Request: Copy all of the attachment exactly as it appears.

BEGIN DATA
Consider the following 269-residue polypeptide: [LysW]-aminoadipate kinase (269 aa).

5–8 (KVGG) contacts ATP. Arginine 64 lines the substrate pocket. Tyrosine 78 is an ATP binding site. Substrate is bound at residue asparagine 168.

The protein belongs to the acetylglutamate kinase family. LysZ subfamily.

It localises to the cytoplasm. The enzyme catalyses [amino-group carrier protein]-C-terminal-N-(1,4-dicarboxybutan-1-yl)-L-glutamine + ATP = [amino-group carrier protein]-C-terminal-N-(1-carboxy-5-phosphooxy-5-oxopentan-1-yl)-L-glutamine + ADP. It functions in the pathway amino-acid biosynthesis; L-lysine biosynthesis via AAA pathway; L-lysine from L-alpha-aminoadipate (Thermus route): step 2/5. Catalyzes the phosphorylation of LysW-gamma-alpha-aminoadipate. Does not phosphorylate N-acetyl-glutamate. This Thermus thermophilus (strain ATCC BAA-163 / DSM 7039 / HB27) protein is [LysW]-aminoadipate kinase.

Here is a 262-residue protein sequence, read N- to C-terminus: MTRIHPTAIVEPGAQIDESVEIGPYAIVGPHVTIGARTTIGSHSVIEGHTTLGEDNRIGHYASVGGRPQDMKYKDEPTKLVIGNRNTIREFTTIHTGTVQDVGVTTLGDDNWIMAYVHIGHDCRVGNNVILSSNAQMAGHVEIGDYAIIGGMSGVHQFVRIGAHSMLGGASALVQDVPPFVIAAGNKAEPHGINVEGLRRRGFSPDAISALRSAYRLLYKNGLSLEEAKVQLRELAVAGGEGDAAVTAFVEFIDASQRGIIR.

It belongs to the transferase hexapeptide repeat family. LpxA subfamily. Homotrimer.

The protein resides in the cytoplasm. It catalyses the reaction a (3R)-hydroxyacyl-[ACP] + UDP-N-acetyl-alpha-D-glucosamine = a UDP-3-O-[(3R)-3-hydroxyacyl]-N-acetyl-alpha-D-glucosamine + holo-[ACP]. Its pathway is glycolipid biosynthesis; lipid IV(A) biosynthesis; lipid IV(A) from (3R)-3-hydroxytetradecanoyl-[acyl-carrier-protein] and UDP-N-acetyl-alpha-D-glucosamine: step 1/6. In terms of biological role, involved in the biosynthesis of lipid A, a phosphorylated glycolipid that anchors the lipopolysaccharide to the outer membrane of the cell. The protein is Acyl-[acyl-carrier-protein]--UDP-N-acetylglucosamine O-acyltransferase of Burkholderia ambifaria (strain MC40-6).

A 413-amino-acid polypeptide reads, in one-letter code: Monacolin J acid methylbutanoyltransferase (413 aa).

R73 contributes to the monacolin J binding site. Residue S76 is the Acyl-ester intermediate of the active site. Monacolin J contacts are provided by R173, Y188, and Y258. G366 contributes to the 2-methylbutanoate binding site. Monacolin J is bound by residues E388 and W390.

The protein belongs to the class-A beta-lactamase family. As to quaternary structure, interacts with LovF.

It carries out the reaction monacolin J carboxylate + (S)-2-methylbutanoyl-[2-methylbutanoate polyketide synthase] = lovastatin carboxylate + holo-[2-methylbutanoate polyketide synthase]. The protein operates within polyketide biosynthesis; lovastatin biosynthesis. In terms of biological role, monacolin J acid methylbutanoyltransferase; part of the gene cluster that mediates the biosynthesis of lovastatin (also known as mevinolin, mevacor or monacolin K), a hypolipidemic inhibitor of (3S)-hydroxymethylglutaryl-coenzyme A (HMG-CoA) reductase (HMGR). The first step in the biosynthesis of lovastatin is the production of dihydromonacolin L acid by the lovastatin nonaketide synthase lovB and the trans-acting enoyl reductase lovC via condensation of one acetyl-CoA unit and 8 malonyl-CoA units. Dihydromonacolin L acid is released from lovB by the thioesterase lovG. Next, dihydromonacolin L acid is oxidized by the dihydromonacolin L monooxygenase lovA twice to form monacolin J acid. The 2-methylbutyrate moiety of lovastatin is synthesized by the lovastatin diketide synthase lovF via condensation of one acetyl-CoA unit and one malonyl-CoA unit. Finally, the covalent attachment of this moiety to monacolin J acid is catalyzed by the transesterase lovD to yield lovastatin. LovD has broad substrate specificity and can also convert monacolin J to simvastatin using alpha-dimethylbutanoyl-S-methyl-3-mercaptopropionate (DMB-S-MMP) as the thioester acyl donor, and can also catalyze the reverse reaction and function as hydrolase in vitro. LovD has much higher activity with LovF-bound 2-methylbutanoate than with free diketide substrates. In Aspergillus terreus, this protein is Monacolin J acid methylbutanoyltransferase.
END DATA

Consider the following 269-residue polypeptide: [LysW]-aminoadipate kinase (269 aa).

5–8 (KVGG) contacts ATP. Arginine 64 lines the substrate pocket. Tyrosine 78 is an ATP binding site. Substrate is bound at residue asparagine 168.

The protein belongs to the acetylglutamate kinase family. LysZ subfamily.

It localises to the cytoplasm. The enzyme catalyses [amino-group carrier protein]-C-terminal-N-(1,4-dicarboxybutan-1-yl)-L-glutamine + ATP = [amino-group carrier protein]-C-terminal-N-(1-carboxy-5-phosphooxy-5-oxopentan-1-yl)-L-glutamine + ADP. It functions in the pathway amino-acid biosynthesis; L-lysine biosynthesis via AAA pathway; L-lysine from L-alpha-aminoadipate (Thermus route): step 2/5. Catalyzes the phosphorylation of LysW-gamma-alpha-aminoadipate. Does not phosphorylate N-acetyl-glutamate. This Thermus thermophilus (strain ATCC BAA-163 / DSM 7039 / HB27) protein is [LysW]-aminoadipate kinase.

Here is a 262-residue protein sequence, read N- to C-terminus: MTRIHPTAIVEPGAQIDESVEIGPYAIVGPHVTIGARTTIGSHSVIEGHTTLGEDNRIGHYASVGGRPQDMKYKDEPTKLVIGNRNTIREFTTIHTGTVQDVGVTTLGDDNWIMAYVHIGHDCRVGNNVILSSNAQMAGHVEIGDYAIIGGMSGVHQFVRIGAHSMLGGASALVQDVPPFVIAAGNKAEPHGINVEGLRRRGFSPDAISALRSAYRLLYKNGLSLEEAKVQLRELAVAGGEGDAAVTAFVEFIDASQRGIIR.

It belongs to the transferase hexapeptide repeat family. LpxA subfamily. Homotrimer.

The protein resides in the cytoplasm. It catalyses the reaction a (3R)-hydroxyacyl-[ACP] + UDP-N-acetyl-alpha-D-glucosamine = a UDP-3-O-[(3R)-3-hydroxyacyl]-N-acetyl-alpha-D-glucosamine + holo-[ACP]. Its pathway is glycolipid biosynthesis; lipid IV(A) biosynthesis; lipid IV(A) from (3R)-3-hydroxytetradecanoyl-[acyl-carrier-protein] and UDP-N-acetyl-alpha-D-glucosamine: step 1/6. In terms of biological role, involved in the biosynthesis of lipid A, a phosphorylated glycolipid that anchors the lipopolysaccharide to the outer membrane of the cell. The protein is Acyl-[acyl-carrier-protein]--UDP-N-acetylglucosamine O-acyltransferase of Burkholderia ambifaria (strain MC40-6).

A 413-amino-acid polypeptide reads, in one-letter code: Monacolin J acid methylbutanoyltransferase (413 aa).

R73 contributes to the monacolin J binding site. Residue S76 is the Acyl-ester intermediate of the active site. Monacolin J contacts are provided by R173, Y188, and Y258. G366 contributes to the 2-methylbutanoate binding site. Monacolin J is bound by residues E388 and W390.

The protein belongs to the class-A beta-lactamase family. As to quaternary structure, interacts with LovF.

It carries out the reaction monacolin J carboxylate + (S)-2-methylbutanoyl-[2-methylbutanoate polyketide synthase] = lovastatin carboxylate + holo-[2-methylbutanoate polyketide synthase]. The protein operates within polyketide biosynthesis; lovastatin biosynthesis. In terms of biological role, monacolin J acid methylbutanoyltransferase; part of the gene cluster that mediates the biosynthesis of lovastatin (also known as mevinolin, mevacor or monacolin K), a hypolipidemic inhibitor of (3S)-hydroxymethylglutaryl-coenzyme A (HMG-CoA) reductase (HMGR). The first step in the biosynthesis of lovastatin is the production of dihydromonacolin L acid by the lovastatin nonaketide synthase lovB and the trans-acting enoyl reductase lovC via condensation of one acetyl-CoA unit and 8 malonyl-CoA units. Dihydromonacolin L acid is released from lovB by the thioesterase lovG. Next, dihydromonacolin L acid is oxidized by the dihydromonacolin L monooxygenase lovA twice to form monacolin J acid. The 2-methylbutyrate moiety of lovastatin is synthesized by the lovastatin diketide synthase lovF via condensation of one acetyl-CoA unit and one malonyl-CoA unit. Finally, the covalent attachment of this moiety to monacolin J acid is catalyzed by the transesterase lovD to yield lovastatin. LovD has broad substrate specificity and can also convert monacolin J to simvastatin using alpha-dimethylbutanoyl-S-methyl-3-mercaptopropionate (DMB-S-MMP) as the thioester acyl donor, and can also catalyze the reverse reaction and function as hydrolase in vitro. LovD has much higher activity with LovF-bound 2-methylbutanoate than with free diketide substrates. In Aspergillus terreus, this protein is Monacolin J acid methylbutanoyltransferase.